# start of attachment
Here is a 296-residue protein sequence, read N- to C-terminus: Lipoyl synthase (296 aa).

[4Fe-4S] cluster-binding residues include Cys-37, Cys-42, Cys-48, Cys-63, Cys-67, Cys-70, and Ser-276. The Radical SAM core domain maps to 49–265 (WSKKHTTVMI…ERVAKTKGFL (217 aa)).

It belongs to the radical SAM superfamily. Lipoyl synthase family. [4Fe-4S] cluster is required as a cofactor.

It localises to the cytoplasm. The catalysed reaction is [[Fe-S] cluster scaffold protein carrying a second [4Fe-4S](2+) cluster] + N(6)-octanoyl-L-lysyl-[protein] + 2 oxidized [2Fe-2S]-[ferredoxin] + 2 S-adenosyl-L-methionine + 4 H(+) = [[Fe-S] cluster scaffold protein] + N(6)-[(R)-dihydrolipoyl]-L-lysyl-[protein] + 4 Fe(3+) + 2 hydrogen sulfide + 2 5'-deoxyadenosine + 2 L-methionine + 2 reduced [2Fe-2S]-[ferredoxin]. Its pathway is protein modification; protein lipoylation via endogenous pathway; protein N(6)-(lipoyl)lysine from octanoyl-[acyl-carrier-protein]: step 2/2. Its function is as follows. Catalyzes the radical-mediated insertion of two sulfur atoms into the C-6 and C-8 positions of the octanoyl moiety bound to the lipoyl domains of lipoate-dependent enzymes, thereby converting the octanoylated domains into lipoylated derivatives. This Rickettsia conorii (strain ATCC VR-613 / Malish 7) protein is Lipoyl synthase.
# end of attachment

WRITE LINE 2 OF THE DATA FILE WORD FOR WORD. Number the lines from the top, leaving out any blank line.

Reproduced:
[4Fe-4S] cluster-binding residues include Cys-37, Cys-42, Cys-48, Cys-63, Cys-67, Cys-70, and Ser-276. The Radical SAM core domain maps to 49–265 (WSKKHTTVMI…ERVAKTKGFL (217 aa)).